All good things must come to an end. And so this Salone del Mobile 2019 is finally over. This was my first time attendance and therefore, this post is dedicated to highlights, genuine impressions and ultimately insights with regards to an evolving design industry that is heading for the future.
If there is one thing that I think is most worthwhile keeping from this design fair, or any fair for that matter, is that despite the different design backgrounds, cultures or even design values it is best to focus on the similarities as opposed to the differences. That became even more clear to me after attending an installation featuring products with a Spanish origin.
You see, if you were asked to name the country of origin from any of those creations above, I think nearly no one would guess that they were made by Spanish designers. They could very well be Nordic or Greek or anything else. So my point is that since the language of design is universal, it is time to focus more on our similarities. That is the way we will all come together.
…my point is that since the language of design is universal, it is time to focus more on our similarities. That is the way we will all come together.
This year, Salone del Mobile 2019 had several themes running across, with last year’s Manifesto in mind. One of them concerned our relationship with nature and the outdoors and I felt it quite a lot. I used the word felt on purpose because along with themes and design values like sustainability and multi-functionality, it was all about the living “experience” that stirred engagement. They got me involved – wanting me to touch, hold or sit in. And it felt right!
Take the two chairs from Mater: the Nestor chair (right) can be turned into energy
once discarded i.e. in the form of pellets , while the Nova chair (left) was put together from food waste! Ames on the one hand showcases Colombian inspired handmade products taking traditional materials like fique and turns them into carpets for example. On the other hand, Tumidei products despite their chic finesse, promoted multi-functionality with their pull-down beds and cabinetry.
I strongly believe that, most designers made a serious effort in every possible way to create a living experience that awakened our senses. And many of them succeeded that through the use of organic materials, colors, textures and amazing craftmanship.
I was happy to spot several brands that were not merely marketing a product launch, but instead had a real vision with timeless designs, manufactured with respect, mindfulness while pushing the boundaries of their aesthetics. It was those companies that got most of my attention.
In all honesty, I don’t think all these pictures do real justice to the actual experience of this design fair. Therefore, I did take some footage and compiled it all in a video that you can watch here in an effort to share with you a bit of that magic…
Trends & Insights from the Salone del Mobile 2019
Now when it comes to trends: curves were everywhere. Nothing new! And so was a sense of luxury. But in my humble opinion, some furniture felt more relaxed and better lived in, offering a truer living experience compared to other. However, there was something out there for everyone to indulge in.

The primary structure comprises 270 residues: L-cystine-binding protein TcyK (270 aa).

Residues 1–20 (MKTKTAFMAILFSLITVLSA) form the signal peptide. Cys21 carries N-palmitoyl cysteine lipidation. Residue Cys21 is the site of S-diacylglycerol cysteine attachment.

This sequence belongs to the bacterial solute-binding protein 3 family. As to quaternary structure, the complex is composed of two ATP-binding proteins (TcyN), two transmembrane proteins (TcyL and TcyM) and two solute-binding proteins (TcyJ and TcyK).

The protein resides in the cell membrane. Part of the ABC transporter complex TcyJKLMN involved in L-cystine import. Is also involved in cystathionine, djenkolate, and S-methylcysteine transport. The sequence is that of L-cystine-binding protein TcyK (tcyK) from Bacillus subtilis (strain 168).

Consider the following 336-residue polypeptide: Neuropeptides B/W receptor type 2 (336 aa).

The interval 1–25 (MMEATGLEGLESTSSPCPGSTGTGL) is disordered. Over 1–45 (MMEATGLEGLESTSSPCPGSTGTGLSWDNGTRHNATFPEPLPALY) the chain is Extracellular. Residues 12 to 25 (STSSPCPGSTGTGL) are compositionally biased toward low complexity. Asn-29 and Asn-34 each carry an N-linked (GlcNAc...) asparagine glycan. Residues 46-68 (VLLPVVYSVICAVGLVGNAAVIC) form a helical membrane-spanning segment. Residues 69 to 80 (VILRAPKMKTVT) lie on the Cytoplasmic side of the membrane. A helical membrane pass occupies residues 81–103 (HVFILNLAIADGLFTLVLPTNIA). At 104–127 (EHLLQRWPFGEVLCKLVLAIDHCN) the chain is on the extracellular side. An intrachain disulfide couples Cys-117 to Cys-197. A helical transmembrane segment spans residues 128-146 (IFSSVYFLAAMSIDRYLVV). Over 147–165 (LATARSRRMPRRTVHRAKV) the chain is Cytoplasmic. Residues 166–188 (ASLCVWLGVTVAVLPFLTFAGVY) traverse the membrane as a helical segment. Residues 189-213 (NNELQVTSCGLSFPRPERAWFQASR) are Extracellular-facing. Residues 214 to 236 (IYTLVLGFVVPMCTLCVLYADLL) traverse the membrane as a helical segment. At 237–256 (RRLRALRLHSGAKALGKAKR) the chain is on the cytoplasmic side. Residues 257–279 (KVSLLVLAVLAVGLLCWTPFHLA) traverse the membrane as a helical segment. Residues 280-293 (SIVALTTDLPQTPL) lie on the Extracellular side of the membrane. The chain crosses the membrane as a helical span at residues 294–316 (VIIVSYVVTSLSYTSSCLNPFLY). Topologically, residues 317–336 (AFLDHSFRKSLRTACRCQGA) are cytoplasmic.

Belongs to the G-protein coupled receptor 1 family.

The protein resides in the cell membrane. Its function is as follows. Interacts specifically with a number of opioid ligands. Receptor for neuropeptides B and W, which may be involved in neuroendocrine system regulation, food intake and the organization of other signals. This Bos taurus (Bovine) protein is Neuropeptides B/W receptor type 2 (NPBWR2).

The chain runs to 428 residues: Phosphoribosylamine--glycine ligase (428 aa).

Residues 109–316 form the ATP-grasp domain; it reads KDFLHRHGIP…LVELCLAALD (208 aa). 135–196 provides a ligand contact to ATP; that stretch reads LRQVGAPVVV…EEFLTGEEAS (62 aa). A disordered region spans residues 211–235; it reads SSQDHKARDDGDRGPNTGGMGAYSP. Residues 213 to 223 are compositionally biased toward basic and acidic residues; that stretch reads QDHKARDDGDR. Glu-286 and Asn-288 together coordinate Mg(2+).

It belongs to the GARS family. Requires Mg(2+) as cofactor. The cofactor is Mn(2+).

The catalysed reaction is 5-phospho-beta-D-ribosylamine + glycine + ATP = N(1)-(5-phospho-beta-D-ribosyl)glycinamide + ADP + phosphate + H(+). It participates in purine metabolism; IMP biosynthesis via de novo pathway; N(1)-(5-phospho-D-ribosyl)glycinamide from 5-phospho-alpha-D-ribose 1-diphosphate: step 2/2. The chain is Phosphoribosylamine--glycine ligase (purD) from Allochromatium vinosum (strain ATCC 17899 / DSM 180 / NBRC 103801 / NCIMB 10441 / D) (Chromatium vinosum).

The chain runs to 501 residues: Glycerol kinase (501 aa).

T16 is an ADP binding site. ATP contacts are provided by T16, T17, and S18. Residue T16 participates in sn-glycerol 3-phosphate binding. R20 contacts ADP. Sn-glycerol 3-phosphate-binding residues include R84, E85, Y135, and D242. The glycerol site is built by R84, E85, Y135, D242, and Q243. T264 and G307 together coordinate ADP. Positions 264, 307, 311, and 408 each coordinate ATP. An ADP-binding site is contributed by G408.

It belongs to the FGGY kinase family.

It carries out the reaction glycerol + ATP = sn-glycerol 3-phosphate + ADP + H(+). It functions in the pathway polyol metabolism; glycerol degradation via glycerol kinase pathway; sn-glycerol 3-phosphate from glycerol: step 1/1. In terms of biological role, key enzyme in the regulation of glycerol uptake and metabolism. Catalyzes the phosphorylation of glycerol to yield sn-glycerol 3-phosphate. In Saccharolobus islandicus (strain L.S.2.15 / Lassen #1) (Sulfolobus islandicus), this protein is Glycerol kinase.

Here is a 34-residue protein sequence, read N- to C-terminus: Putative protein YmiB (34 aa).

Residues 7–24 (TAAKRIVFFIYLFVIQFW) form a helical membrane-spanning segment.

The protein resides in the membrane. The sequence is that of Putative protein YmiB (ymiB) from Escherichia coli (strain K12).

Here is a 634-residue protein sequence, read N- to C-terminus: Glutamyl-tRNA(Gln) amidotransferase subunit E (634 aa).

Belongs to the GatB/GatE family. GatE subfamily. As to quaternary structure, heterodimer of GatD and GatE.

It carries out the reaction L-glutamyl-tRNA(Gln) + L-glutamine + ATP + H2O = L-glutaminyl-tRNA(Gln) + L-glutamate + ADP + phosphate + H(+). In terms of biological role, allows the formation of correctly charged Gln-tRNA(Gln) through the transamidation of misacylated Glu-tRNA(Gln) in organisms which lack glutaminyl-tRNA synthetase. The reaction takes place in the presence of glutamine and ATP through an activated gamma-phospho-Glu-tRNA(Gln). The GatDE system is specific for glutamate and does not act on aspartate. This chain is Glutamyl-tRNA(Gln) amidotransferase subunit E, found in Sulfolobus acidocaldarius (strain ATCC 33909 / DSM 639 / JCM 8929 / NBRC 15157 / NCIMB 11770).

Moreover, marble (including colored with veins), glass, loads of brass (inlays, trims and details in general), lots of velvet, leather, and a newcomer shearling are still in a high trending momentum, confirming my forecast insights from November; (should you wish you can read my analysis of the interior trends 2019).
Nevertheless, the protagonist of all was wood – in every possible form, texture and tone. It was certainly the most versatile material. I saw it looking anywhere from raw to a lustrous veneered version. Hence, this the one material that will be hot news for years to come.
That is because, new ways of shaping it, especially in curvy forms, have risen and hence, new possibilities are becoming a reality. So do watch for more innovations with wood (preferably from sustainable forestry) that will be in line with the Eco trend.
Also, it’s worth noting that one of the dominating upholstery colors was green paired with other organic hues like rusty and reddish tones and in contrast with off white hues. This of course complimented and enhanced further the organic, yet luxurious theme.
Thus, I will finish off by saying that there were a few minor setbacks. The internet connection at the Salone del Mobile 2019 (or iSaloni2019) was rather slow and I sincerely hope that the organizing committee had a more detailed floor layout map to make navigating in every Hall a lot easier.
Moreover, I found it a bit of a challenge to keep up with all the brand names and corresponding images. So do forgive me for I have given credit only to the brands I was certain of. Sadly, there was one thing that did not sit with me very well and that was with regards to the policy of a few stands that allowed a visit by invitation only!! Seriously, I could go on and on why that was an “alarming” attitude but I won’t go more into it now (perhaps in another post).
Having said all that though, in overall, it was an amazing and enriching experience. I wish I had more time to explore many more brands out there that celebrate and uphold design as the means to a better living. Fingers crossed though, I will return to it next year!
Lastly, I would like to wish all of you who are on a Spring break a Happy Easter! (Easter break for us will be next week). 😉